this is why I’m here
She apologizes to Kevin like we autism mamas do, ignoring the sharp, slicing pain it brings just to say the words.
I’m sorry, my daughter–she has autism. She doesn’t mean nothing by it.
She says this gesturing over something Kevin barely noticed, a failure to say hello, a back turned, a little stumble over his feet. But she doesn’t know yet that we understand. She doesn’t yet know that I know how it hurts to have to say those things, to have to beg grace for this child she loves with a grip no one can see and tears she can still taste on her tongue. But she says autism, and it falls right in between the words I’m saying a few feet away, and it turns my heart toward her. I raise my eyes and find my husband already engaged with her in easy conversation, lifting an arm to point first to Adam—who quietly stands as close to me as he can get without appearing to stand with me, trying to figure out what to do with his long frame in a noisy room full of people and distractions and party—and to Riley—who now sits at a table helping another child string beads on necklace twine. I know the words he’s saying without hearing them–words of understanding, of embrace, of acceptance.
Kevin’s eyes find mine and draw me to him, and some tiny gesture says, bring Adam too, just as he says to her, “I’d love for you to meet my son.” I touch Adam lightly on the arm and we walk over, and I watch the woman’s weary eyes gather up the stillness in Adam’s face, the quietness in his demeanor. Right away I want to tell her that he hasn’t always been this way, that when he was small he used to fly into destructive rages and throw his own head against the wall. Hard.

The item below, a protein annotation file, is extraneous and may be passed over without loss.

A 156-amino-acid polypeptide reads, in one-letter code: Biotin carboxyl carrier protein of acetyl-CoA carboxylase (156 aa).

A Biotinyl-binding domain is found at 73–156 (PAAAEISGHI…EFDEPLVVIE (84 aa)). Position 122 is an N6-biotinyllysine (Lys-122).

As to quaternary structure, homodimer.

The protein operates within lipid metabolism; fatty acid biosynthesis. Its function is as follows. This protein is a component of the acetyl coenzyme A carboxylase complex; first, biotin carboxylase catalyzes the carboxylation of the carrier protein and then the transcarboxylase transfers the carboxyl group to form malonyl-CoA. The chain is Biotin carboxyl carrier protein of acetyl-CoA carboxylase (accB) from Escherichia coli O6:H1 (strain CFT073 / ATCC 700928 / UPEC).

She reaches toward Adam as if she’d like to touch his face, but then stops short. “Oh,” she says, and the word falls like a tender caress, light with wonder at the edges. The woman–this autism mama like me—looks over to her daughter, a slight girl shrunken into a dark hoodie who ventures forward and then pulls suddenly away, scalded, lighting only briefly on the fringes of so many clotted groups of children playing games. The little girl has bright, round eyes she keeps carefully guarded and a high-pitched squeal that intermittantly punctuates the buzz of laughter and talk around the room. She is among the other children but singular from them. “He’s doing really, really well,” the mama says, nodding toward Adam and meeting my eyes, and in her expression I see a thousand questions.
“He is,” I say, touching her arm, and then I offer introductions. For just a moment, Adam’s eyes graze her face and in that low voice that has replaced the baby one he greets her by name, and then I watch his expression close, replaced with the desperate effort to focus on less. Children with autism notice everything but lack the ability to prioritize their attention, so busy, crowded places come as a particular challenge.
“He doesn’t quite know what to do with himself here,” I confess to her, and she grins, nodding.
“Well, you know, I don’t really know what to do with myself here, either,” she says, and together we chuckle. It’s not that what our children feel is so different but that they don’t know they’re supposed to hide it.
“We’ve just been here a few weeks,” she says, “but I don’t know if we can stay.” Her voice crumples, and suddenly I remember where we are—in a shelter having a Halloween party for moms and children without beds of their own or front porches or buckets of candy with which to retrieve clusters of neighborhood children.
“Why not?” I ask, following her gaze across the room to her daughter.
“It’s hard for her here,” she says, “–no space of her own to be quiet, nowhere to go. It’s a new place—everything’s new”—and they’re so afraid of new, I’m thinking—“And people, they try to be kind, but that don’t understand her. I feel like we’re always in the way of other people. I just don’t know if I can do it.”